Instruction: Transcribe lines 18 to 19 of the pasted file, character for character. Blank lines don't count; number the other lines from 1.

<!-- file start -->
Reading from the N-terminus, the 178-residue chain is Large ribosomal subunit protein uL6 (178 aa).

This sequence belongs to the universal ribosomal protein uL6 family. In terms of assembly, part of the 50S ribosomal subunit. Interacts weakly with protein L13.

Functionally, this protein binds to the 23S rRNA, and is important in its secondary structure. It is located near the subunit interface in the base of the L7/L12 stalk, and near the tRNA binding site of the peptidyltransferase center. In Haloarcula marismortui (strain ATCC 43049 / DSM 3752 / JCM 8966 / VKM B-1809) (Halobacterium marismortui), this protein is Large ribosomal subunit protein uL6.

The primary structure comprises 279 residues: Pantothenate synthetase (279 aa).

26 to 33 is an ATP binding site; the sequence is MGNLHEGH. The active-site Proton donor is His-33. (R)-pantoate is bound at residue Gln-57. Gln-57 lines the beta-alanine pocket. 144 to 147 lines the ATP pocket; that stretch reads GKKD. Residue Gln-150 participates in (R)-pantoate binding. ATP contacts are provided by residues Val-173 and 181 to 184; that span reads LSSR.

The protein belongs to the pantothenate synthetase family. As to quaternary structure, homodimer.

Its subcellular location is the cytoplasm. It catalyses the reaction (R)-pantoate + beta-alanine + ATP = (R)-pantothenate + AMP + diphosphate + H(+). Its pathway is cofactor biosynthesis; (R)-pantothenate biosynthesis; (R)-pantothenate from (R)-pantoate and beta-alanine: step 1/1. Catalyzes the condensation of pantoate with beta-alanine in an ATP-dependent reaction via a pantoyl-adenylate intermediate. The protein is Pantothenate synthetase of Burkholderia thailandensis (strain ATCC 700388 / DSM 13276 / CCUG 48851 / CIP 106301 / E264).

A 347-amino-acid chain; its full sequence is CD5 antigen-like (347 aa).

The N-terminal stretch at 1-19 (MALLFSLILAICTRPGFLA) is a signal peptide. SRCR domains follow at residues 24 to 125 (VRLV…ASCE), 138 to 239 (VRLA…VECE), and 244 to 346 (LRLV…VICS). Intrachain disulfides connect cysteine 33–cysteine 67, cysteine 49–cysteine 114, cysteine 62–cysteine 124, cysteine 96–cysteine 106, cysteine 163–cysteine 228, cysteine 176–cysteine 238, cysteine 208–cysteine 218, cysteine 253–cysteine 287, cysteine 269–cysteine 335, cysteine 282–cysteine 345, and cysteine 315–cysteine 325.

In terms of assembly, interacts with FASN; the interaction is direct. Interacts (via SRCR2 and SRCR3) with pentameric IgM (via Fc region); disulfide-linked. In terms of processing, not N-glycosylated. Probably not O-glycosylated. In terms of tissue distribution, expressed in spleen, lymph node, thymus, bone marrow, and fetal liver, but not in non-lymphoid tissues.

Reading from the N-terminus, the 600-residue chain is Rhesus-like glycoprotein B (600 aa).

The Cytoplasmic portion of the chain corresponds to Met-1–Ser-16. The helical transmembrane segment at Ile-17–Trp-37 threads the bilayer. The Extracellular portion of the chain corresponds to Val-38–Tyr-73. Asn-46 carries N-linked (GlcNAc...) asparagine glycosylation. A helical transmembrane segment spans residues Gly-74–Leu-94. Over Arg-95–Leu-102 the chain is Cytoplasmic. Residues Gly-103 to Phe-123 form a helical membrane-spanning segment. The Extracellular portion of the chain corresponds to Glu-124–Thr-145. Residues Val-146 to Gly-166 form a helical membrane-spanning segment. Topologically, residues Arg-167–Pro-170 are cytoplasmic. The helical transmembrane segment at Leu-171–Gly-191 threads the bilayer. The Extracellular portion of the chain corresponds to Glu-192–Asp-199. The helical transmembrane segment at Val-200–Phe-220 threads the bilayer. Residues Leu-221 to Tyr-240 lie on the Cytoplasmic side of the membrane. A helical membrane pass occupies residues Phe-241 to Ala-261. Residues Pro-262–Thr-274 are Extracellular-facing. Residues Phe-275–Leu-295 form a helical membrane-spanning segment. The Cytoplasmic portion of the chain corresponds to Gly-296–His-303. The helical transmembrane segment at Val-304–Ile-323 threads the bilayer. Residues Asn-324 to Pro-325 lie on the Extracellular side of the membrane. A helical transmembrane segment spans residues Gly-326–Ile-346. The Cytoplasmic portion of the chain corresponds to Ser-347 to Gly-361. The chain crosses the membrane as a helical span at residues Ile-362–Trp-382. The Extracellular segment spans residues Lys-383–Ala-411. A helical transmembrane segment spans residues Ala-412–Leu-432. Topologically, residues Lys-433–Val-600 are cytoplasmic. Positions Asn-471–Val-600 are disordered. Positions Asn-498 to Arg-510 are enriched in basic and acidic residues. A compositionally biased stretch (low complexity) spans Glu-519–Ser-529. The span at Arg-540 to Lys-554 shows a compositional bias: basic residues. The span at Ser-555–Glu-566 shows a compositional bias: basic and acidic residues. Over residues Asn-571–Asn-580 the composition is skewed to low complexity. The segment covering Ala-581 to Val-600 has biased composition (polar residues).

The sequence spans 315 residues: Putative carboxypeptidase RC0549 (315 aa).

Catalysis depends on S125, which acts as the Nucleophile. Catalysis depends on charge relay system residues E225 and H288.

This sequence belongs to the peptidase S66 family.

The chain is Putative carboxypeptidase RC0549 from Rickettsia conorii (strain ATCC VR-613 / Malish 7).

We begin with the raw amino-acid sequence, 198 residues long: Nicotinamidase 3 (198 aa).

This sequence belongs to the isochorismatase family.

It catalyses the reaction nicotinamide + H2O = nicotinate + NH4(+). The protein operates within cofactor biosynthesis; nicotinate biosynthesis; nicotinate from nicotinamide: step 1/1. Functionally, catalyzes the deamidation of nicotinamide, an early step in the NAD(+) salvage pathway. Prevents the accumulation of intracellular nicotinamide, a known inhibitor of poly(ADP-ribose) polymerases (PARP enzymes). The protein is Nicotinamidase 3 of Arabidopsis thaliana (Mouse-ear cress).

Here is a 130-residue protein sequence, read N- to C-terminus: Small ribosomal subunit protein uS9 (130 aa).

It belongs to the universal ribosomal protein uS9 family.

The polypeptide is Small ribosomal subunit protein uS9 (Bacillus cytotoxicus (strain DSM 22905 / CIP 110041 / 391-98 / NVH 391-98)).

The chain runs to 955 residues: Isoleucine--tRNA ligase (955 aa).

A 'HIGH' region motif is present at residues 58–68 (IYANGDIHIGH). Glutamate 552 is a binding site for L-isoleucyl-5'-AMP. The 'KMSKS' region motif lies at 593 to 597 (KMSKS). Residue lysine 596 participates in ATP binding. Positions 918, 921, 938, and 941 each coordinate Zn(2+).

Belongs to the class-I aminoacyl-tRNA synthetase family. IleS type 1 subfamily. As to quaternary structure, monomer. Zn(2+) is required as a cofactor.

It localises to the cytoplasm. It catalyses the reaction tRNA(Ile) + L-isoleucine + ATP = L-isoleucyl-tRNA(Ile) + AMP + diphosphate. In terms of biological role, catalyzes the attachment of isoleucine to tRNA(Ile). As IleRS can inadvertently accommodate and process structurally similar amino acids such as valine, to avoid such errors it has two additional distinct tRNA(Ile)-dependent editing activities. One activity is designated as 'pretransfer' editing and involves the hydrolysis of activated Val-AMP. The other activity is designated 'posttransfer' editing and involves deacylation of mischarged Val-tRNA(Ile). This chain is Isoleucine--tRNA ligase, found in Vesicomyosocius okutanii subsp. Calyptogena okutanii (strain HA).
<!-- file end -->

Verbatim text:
This sequence belongs to the isochorismatase family.

It catalyses the reaction nicotinamide + H2O = nicotinate + NH4(+). The protein operates within cofactor biosynthesis; nicotinate biosynthesis; nicotinate from nicotinamide: step 1/1. Functionally, catalyzes the deamidation of nicotinamide, an early step in the NAD(+) salvage pathway. Prevents the accumulation of intracellular nicotinamide, a known inhibitor of poly(ADP-ribose) polymerases (PARP enzymes). The protein is Nicotinamidase 3 of Arabidopsis thaliana (Mouse-ear cress).